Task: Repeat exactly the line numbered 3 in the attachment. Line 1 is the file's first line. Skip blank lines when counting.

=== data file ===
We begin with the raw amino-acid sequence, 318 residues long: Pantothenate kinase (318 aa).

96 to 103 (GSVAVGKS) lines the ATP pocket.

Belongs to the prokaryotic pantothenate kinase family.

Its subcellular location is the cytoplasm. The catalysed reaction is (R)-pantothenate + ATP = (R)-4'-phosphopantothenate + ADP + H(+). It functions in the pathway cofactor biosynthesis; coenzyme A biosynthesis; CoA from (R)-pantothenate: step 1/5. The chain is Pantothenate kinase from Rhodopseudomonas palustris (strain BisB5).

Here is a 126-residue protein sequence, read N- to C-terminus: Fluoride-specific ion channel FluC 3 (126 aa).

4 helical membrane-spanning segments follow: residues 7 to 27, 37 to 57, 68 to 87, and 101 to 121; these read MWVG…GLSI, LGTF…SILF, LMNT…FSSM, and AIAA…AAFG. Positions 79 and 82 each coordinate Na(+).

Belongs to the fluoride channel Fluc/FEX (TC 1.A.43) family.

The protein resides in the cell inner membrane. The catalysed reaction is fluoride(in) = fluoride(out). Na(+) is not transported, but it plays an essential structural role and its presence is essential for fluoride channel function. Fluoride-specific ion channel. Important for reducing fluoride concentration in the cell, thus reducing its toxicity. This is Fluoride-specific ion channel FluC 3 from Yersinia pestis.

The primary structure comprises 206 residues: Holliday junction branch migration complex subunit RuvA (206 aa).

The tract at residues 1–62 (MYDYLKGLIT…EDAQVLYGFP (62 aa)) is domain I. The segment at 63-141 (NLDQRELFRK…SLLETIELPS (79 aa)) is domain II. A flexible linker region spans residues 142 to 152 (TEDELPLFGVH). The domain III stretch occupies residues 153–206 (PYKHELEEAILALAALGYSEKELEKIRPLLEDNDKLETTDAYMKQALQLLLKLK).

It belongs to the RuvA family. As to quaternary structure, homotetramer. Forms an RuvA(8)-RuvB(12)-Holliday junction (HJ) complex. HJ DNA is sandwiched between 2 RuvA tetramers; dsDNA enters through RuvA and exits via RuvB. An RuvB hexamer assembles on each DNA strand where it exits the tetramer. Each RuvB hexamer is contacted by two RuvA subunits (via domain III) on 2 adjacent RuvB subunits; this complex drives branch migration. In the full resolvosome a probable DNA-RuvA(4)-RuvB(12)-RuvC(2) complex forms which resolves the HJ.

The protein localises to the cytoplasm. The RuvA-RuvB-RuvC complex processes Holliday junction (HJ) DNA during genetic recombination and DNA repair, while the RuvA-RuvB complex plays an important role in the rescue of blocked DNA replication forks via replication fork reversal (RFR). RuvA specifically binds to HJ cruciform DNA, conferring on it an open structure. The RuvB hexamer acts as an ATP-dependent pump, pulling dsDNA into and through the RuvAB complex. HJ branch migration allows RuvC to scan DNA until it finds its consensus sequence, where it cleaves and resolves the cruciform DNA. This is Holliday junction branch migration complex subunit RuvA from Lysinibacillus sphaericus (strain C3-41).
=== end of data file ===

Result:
Belongs to the prokaryotic pantothenate kinase family.